Not much like the Kobuk River in fall. Old glaciers have melted away, leaving electric red tundra, fine grained sand, and stands of bright gold aspen. Moose standing in the flats melt into the willows when we motor past. Fall migration is in full swing, and it’s impossible to keep track of the number of swans we startle, beating the river with their wings to get into the air. We talk about eating one, but the boys don’t like to shoot them when they’re still traveling in pairs.
“The most romantic meal ever,” Quinn says.
“You shoot one, and the other one just comes back over again and again, honking real sad at you,” Reid says.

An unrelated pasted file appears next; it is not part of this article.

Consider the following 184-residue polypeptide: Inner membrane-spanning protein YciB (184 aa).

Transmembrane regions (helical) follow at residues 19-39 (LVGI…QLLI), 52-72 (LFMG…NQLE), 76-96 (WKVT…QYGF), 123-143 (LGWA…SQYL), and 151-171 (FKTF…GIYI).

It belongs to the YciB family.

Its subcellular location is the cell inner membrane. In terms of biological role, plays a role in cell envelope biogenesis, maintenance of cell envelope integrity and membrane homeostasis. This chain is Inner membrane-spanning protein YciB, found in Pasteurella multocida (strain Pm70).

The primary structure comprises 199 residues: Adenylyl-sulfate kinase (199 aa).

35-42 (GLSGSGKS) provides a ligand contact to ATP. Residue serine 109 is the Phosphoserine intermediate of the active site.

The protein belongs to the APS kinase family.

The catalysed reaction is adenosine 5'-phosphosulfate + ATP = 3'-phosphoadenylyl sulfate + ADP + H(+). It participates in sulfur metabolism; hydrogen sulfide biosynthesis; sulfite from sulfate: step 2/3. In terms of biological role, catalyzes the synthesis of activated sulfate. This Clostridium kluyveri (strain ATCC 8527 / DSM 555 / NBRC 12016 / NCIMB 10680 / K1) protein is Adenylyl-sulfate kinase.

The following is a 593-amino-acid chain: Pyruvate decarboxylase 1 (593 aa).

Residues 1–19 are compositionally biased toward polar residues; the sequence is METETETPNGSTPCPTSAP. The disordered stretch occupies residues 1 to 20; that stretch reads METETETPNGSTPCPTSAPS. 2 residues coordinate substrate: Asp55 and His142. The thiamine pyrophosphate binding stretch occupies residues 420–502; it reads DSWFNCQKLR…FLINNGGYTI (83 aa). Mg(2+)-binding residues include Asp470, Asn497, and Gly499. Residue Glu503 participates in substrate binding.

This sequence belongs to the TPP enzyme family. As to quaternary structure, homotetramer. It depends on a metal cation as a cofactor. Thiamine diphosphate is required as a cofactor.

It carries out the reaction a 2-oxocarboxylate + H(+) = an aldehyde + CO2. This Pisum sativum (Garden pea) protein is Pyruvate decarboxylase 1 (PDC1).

“Then you have to shoot that one, too,” Quinn says.
We stop on the side of the river to cut down a few dead spruce, load them in the bow for firewood. Right when it starts to get dark, we gun the propeller into a high gravel bar that none of us can see. Guess that’s camp. We build a fire as it starts to drizzle and heat up yesterday’s moose chili on the coals by headlamp.
When it starts to rain in earnest, we finally crawl into our tent - big enough to hold the four of us plus all our gear plus all our guns. By morning, it is still raining. Quinn climbs into his waders and behind the boat, and after two hours of tinkering and a succession of spare propellers before the drive shaft engages and we get going again.
We’re damp but not cold, behind schedule but without deadlines. We head upriver.
I know I’m adjusting to river living not when we spot sandhill cranes overhead, or listen to owls calling from the outside the firelight, but when my my mouth starts to water at the sight of swans taking off. Only 250 miles to go.